“And we’re starting to figure those things out as we continue to go, continue to play together. That’s good. Because there’s going to be times like that throughout the rest of this season and, of course, in the playoffs where a team goes on a run and we’ve got to go to something to stop that run.”

Musicians go into the studio until they are satisfied. Contractors demolish and clean out before digging and drilling and hammering until they are satisfied. The greatest chefs can’t serve a meal until they’ve had time to prepare it.

We won’t know what the Warriors will look like until the playoffs. Until then, they are unfinished and bound to make the occasional mess.

That’s OK, for as they approach the halfway point of the season at 33-6, they are not chasing the championship of the regular season. They won that “title” last April.

Andrew Bogut's agent had no idea center was talking to Warriors about return

Andrew Bogut's agent had no idea center was talking to Warriors about return

When rumors around Andrew Bogut's potential return to the Warriors began to circulate, many people were caught entirely off guard.

But it wasn't just fans and analysts who were surprised the 2005 No. 1 overall pick would be returning to help his former team capture another title. 

Bogut's agent apparently had no idea the veteran center and the Warriors had been discussing a return to the Bay Area.

“Funny enough, my agent didn’t even know,” Bogut told The Athletic's Ethan Strauss. “I told my agent, ‘Hey I’m talking to the Warriors,’ and he was like, ‘What the f***? Do they know I’m your agent? Why don’t they call me?’”

The 34-year-old last played for the Warriors during the 2015-16 season and has been out of the NBA since January of 2018.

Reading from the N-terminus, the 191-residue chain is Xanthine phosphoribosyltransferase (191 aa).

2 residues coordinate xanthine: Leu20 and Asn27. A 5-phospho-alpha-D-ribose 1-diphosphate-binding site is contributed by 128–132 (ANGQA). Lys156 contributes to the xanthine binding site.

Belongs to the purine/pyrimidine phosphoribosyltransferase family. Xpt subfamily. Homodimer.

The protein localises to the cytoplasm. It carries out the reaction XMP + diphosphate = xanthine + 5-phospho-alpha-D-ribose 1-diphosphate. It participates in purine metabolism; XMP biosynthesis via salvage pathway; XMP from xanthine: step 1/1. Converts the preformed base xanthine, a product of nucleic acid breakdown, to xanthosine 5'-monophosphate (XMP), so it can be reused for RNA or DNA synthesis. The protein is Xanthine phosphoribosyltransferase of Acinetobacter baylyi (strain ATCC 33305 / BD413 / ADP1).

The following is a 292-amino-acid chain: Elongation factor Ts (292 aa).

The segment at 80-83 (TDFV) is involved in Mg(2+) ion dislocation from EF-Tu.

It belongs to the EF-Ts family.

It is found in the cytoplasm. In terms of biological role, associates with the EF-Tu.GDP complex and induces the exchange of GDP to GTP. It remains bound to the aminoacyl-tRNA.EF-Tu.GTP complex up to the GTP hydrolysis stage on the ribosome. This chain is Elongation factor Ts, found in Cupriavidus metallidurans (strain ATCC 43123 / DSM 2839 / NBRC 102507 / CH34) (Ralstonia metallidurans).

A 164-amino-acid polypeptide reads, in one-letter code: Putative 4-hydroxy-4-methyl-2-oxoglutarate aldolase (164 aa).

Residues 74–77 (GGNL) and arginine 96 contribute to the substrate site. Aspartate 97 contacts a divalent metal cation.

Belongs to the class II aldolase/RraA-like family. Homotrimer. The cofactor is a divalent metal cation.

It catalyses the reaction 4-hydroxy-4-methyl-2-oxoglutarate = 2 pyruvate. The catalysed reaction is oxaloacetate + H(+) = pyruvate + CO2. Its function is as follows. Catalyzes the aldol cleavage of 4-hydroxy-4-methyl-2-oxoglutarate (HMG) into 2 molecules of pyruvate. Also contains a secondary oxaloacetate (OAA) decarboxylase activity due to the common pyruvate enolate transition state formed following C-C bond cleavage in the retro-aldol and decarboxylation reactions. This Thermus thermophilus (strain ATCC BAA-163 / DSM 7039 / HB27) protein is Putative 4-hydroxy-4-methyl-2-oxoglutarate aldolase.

[RELATED: Steph explains why final regular season games are very important to Warriors]

In the four games since his return to the two-time defending champions, Bogut is averaging 5.3 points and 6.2 rebounds while looking slimmer and more athletic, something he attributes to drinking more beer and having a less rigorous schedule while being back home in Australia. 

The unexpected reunion has been a success so far. Perhaps when Bogut officially hangs up his sneakers he can start a second career as an agent.

It's worked out so far.

Blazers center Jusuf Nurkic suffers gruesome leg injury vs. Nets

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USATSI

Blazers center Jusuf Nurkic suffers gruesome leg injury vs. Nets

Blazers starting center Jusuf Nurkic suffered a horrible, horrible injury during Monday night's game against the Nets.

If you watched it live or have watched a replay, you know how brutal it was. If you haven't watched the video, DON'T.

Just think Gordon Hayward, Kevin Ware, Paul George and Shaun Livingston.

It was that bad.

Shortly after midnight, the Blazers announced that Nurkic suffered a compound fractures to his left tibia and fibula, and that there is no timetable for his return.

Nurkic was having a monster game at the time of the injury, dropping in 32 points and grabbing 16 rebounds, and the Blazers beat the Nets in double overtime, but neither matters at this point.

Losing Nurkic is another huge blow for the Blazers, who currently sit in fourth place in the Western Conference. They are already playing without shooting guard CJ McCollum, who strained his popliteus muscle in his left knee.

Warriors center DeMarcus Cousins was among the current and former players to send their thoughts and prayers to Nurkic.